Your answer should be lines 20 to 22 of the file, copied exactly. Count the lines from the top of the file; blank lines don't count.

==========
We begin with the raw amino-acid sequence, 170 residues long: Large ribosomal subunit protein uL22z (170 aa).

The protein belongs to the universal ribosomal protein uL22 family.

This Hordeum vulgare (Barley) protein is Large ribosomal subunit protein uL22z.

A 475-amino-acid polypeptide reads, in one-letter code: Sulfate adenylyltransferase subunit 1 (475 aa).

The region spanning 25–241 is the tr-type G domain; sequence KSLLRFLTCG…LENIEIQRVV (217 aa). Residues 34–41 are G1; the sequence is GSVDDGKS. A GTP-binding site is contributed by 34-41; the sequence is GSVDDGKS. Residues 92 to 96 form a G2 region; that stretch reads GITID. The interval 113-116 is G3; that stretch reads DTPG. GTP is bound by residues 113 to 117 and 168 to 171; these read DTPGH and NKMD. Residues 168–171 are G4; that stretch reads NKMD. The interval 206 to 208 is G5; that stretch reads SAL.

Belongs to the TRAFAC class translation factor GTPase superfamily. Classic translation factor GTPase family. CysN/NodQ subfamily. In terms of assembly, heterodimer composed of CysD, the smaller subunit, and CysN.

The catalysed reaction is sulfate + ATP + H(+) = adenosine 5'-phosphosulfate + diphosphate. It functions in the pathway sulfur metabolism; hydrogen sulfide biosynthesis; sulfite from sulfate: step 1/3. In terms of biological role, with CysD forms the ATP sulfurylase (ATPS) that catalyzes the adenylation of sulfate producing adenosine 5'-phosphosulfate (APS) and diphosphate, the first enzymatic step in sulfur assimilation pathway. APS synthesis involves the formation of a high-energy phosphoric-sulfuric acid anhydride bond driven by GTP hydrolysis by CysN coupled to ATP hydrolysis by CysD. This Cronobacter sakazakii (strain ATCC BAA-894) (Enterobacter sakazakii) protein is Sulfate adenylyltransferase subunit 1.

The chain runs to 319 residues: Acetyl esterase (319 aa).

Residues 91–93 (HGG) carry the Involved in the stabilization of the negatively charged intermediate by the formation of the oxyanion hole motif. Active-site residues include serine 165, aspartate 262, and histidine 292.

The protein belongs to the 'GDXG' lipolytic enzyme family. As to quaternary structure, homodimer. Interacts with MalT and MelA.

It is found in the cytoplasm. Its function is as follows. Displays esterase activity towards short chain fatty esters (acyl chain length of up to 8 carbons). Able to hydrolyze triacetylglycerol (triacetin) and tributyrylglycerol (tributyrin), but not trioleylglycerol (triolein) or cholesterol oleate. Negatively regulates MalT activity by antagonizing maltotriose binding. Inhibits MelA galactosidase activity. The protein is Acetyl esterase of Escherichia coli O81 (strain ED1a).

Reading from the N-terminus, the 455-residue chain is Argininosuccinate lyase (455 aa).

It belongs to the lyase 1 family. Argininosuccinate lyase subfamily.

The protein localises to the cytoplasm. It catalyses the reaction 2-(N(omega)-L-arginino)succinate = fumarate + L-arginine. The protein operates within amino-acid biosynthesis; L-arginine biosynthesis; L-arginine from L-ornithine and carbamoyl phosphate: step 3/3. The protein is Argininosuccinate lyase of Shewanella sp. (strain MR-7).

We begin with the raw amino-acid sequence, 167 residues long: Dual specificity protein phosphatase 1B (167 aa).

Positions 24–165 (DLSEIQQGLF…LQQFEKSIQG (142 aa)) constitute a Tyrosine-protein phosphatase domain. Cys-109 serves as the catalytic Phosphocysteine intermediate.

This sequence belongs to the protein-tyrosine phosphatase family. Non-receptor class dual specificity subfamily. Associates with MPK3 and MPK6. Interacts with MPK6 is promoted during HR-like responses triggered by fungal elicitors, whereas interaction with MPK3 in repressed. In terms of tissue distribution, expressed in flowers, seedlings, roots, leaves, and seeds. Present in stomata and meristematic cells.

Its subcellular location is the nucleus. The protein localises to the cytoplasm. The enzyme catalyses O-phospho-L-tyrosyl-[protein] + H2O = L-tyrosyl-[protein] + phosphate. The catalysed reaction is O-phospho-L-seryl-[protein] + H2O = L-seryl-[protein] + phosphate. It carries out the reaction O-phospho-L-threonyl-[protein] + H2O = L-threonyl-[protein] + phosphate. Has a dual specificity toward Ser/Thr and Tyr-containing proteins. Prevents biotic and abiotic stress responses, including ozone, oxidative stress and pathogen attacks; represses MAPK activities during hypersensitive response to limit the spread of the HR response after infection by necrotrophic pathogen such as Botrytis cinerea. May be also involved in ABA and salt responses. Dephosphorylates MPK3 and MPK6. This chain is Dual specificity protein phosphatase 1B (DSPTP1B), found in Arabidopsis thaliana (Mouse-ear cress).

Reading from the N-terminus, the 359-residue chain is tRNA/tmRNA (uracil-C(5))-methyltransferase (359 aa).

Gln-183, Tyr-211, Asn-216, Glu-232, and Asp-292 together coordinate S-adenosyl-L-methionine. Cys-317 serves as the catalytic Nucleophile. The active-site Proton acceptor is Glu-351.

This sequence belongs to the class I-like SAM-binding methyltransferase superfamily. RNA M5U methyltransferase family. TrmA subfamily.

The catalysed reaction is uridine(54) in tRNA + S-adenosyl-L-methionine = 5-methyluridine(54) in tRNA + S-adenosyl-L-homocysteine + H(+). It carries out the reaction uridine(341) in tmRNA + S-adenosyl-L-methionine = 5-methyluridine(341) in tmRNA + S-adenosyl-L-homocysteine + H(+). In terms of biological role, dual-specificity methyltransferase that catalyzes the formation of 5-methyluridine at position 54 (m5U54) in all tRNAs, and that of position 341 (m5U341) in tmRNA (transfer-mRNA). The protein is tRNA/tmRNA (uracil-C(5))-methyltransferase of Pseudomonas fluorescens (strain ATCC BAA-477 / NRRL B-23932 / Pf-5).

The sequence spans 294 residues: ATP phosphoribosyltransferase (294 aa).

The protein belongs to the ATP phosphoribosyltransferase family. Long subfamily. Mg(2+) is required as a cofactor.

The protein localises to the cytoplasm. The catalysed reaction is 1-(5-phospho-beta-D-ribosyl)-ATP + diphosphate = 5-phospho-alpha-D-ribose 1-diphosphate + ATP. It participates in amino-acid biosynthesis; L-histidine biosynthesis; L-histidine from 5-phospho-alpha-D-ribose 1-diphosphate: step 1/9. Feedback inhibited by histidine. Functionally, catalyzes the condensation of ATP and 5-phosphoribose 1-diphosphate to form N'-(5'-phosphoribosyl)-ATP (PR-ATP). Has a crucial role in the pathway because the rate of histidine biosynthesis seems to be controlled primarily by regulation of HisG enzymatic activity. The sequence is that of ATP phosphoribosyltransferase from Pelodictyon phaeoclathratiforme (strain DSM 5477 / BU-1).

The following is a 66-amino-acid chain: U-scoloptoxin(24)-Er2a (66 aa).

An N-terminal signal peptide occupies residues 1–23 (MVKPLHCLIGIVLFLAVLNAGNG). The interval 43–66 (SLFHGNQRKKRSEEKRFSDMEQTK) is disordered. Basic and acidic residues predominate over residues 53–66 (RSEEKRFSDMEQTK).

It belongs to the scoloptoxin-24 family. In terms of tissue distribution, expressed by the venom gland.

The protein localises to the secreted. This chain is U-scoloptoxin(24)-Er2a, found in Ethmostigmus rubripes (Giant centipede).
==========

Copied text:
Gln-183, Tyr-211, Asn-216, Glu-232, and Asp-292 together coordinate S-adenosyl-L-methionine. Cys-317 serves as the catalytic Nucleophile. The active-site Proton acceptor is Glu-351.

This sequence belongs to the class I-like SAM-binding methyltransferase superfamily. RNA M5U methyltransferase family. TrmA subfamily.

The catalysed reaction is uridine(54) in tRNA + S-adenosyl-L-methionine = 5-methyluridine(54) in tRNA + S-adenosyl-L-homocysteine + H(+). It carries out the reaction uridine(341) in tmRNA + S-adenosyl-L-methionine = 5-methyluridine(341) in tmRNA + S-adenosyl-L-homocysteine + H(+). In terms of biological role, dual-specificity methyltransferase that catalyzes the formation of 5-methyluridine at position 54 (m5U54) in all tRNAs, and that of position 341 (m5U341) in tmRNA (transfer-mRNA). The protein is tRNA/tmRNA (uracil-C(5))-methyltransferase of Pseudomonas fluorescens (strain ATCC BAA-477 / NRRL B-23932 / Pf-5).